37
Output Dependence
  • Statements S1, S2.
  • S2 has an output dependence on S1
  • iff
  • S2 writes a variable written by S1.

38
When can 2 statements execute in parallel?
  • S1 and S2 can execute in parallel
  • iff
  • there are no dependences between S1 and S2
  • true dependences
  • anti-dependences
  • output dependences
  • Some dependences can be removed.

39
Example 4
  • Most parallelism occurs in loops.
  • for(i0 ilt100 i)
  • ai i
  • No dependences.
  • Iterations can be executed in parallel.

40
Example 5
  • for(i0 ilt100 i)
  • ai i
  • bi 2i
  • Iterations and statements can be executed in
    parallel.

41
Example 6
  • for(i0ilt100i) ai i
  • for(i0ilt100i) bi 2i
  • Iterations and loops can be executed in parallel.

42
Example 7
  • for(i0 ilt100 i)
  • ai ai 100
  • There is a dependence on itself!
  • Loop is still parallelizable.

43
Example 8
  • for( i0 ilt100 i )
  • ai f(ai-1)
  • Dependence between ai and ai-1.
  • Loop iterations are not parallelizable.

44
Loop-carried dependence
  • A loop carried dependence is a dependence that is
    present only if the statements are part of the
    execution of a loop.
  • Otherwise, we call it a loop-independent
    dependence.
  • Loop-carried dependences prevent loop iteration
    parallelization.

45
Example 9
  • for(i0 ilt100 i )
  • for(j0 jlt100 j )
  • aij f(aij-1)
  • Loop-independent dependence on i.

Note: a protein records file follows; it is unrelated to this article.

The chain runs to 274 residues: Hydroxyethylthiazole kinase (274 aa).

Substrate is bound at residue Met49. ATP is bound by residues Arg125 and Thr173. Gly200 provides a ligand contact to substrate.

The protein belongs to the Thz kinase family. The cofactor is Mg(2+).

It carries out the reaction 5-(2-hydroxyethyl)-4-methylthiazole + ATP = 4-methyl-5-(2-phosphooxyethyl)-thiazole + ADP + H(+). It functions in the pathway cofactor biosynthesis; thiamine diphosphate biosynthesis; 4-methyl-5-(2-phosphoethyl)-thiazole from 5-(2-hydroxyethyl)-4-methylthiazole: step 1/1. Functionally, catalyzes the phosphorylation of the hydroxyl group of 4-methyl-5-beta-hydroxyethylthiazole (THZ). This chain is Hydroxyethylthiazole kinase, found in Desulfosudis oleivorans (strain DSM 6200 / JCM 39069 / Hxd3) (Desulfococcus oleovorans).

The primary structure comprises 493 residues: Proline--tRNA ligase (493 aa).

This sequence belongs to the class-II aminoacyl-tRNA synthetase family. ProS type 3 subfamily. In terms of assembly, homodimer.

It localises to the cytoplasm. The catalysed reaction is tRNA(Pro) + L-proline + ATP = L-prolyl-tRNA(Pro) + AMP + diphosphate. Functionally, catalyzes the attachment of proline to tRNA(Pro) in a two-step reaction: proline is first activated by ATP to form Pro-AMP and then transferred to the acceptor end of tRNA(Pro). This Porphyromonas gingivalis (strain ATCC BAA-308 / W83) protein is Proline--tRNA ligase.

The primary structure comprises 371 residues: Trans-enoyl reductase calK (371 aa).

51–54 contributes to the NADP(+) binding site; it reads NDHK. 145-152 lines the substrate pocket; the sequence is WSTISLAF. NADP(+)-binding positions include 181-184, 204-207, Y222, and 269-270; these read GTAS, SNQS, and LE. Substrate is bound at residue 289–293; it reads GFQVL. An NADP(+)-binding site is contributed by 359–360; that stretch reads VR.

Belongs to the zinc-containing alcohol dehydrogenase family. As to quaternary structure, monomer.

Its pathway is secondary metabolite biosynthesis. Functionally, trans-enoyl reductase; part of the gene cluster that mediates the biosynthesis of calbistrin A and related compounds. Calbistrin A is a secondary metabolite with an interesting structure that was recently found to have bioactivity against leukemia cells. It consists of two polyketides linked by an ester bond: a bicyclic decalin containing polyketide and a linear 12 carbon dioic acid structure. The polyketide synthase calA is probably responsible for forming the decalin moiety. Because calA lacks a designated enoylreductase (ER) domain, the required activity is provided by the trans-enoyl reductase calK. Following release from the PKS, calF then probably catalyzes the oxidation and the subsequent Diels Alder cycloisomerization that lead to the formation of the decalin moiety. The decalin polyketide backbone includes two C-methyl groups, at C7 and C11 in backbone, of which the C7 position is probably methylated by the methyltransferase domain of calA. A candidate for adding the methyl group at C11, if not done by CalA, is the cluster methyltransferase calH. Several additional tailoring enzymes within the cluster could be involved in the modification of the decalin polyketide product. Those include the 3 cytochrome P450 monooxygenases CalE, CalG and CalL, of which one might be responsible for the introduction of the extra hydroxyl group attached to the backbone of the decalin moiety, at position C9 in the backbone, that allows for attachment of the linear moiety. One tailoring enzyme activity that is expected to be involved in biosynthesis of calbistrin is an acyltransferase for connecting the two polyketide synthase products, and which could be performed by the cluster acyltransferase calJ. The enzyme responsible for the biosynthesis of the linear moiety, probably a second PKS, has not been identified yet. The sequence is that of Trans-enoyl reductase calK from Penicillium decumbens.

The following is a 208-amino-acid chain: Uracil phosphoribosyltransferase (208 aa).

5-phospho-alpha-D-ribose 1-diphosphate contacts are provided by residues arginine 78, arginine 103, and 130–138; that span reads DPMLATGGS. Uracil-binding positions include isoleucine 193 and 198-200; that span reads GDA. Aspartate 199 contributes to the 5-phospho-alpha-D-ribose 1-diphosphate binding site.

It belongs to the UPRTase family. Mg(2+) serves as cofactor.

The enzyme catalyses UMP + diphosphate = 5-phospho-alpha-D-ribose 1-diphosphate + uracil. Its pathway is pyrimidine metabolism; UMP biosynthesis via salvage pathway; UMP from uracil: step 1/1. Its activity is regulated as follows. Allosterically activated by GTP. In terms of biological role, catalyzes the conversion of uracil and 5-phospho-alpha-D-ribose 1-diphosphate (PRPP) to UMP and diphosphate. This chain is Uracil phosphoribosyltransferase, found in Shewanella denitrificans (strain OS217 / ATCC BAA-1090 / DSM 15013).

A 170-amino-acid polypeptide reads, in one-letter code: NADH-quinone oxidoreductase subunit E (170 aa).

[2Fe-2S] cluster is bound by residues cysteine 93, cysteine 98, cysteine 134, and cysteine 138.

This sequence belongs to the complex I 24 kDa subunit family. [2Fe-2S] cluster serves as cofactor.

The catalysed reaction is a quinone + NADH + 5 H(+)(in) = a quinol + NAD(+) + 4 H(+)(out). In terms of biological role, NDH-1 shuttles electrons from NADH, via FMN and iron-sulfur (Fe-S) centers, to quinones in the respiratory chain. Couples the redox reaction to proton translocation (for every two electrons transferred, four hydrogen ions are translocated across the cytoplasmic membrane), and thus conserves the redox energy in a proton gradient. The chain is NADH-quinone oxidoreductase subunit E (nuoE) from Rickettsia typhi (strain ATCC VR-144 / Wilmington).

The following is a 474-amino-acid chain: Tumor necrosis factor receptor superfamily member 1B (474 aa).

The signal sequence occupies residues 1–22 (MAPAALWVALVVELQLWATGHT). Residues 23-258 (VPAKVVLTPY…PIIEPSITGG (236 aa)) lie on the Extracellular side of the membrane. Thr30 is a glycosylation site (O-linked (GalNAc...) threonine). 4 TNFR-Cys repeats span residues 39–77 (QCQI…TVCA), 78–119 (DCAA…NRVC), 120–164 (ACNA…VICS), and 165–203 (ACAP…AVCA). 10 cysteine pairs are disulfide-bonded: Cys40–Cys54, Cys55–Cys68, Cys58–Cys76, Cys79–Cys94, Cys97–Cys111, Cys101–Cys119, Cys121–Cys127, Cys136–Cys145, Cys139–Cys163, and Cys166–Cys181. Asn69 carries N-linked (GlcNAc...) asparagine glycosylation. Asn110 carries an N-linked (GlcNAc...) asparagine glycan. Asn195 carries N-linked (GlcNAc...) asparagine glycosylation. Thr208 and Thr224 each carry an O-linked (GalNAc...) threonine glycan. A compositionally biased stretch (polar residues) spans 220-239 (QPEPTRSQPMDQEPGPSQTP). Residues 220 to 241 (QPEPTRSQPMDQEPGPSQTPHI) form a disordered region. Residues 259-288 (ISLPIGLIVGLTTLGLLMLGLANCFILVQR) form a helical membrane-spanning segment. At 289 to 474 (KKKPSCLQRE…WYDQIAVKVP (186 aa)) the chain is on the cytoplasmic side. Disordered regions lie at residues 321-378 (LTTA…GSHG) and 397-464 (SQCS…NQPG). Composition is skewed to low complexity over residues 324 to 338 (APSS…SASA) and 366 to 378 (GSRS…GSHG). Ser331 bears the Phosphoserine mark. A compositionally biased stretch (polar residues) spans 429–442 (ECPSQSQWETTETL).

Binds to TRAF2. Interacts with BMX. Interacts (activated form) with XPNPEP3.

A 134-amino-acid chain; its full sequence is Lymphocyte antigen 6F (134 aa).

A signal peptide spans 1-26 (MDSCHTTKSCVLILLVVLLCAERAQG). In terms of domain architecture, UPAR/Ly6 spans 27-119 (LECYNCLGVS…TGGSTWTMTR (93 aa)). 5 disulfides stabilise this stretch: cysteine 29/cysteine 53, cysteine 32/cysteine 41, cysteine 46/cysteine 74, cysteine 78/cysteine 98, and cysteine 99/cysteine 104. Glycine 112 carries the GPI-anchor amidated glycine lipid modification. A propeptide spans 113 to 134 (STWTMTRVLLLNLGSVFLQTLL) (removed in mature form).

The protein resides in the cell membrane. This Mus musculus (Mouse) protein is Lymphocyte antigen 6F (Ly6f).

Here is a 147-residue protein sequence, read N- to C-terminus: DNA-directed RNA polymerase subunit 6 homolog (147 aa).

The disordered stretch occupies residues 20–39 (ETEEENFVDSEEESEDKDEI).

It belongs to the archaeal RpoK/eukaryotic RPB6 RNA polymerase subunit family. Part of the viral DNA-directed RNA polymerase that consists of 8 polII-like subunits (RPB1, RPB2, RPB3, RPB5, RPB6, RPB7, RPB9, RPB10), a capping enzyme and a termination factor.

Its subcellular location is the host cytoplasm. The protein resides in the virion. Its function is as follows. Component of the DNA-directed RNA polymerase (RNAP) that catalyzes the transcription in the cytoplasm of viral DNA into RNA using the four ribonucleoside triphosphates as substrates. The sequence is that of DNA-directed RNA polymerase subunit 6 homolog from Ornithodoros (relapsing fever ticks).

• Loop-carried dependence on j.
  • Outer loop can be parallelized, inner loop cannot.

46
Example 10
  • for( j0 jlt100 j )
  • for( i0 ilt100 i )
  • aij f(aij-1)
  • Inner loop can be parallelized, outer loop
    cannot.
  • Less desirable situation.
  • Loop interchange is sometimes possible.

47
Level of loop-carried dependence
  • Is the nesting depth of the loop that carries the
    dependence.
  • Indicates which loops can be parallelized.

48
Be careful Example 11
  • printf(a)
  • printf(b)
  • Statements have a hidden output dependence due to
    the output stream.

49
Be careful Example 12
  • a f(x)
  • b g(x)
  • Statements could have a hidden dependence if f
    and g update the same variable.
  • Also depends on what f and g can do to x.

50
Be careful Example 13
  • for(i0 ilt100 i)
  • ai10 f(ai)
  • Dependence between a10, a20,
  • Dependence between a11, a21,
  • Some parallel execution is possible.

51
Be careful Example 14
  • for( i1 ilt100i )
  • ai
  • ... ai-1
  • Dependence between ai and ai-1
  • Complete parallel execution impossible
  • Pipelined parallel execution possible

52
Be careful Example 15
  • for( i0 ilt100 i )
  • ai f(aindexai)
  • Cannot tell for sure.
  • Parallelization depends on user knowledge of
    values in indexa.
  • User can tell, compiler cannot.

53
Optimizations Example 16
  • for (i 0 i lt 100000 i) ai 1000 ai
    1

Cannot be parallelized as is. May be parallelized
by applying certain code transformations.
54
An aside
  • Parallelizing compilers analyze program
    dependences to decide parallelization.
  • In parallelization by hand, user does the same
    analysis.
  • Compiler more convenient and more correct
  • User more powerful, can analyze more patterns.

55
To remember
  • Statement order must not matter.
  • Statements must not have dependences.
  • Some dependences can be removed.
  • Some dependences may not be obvious.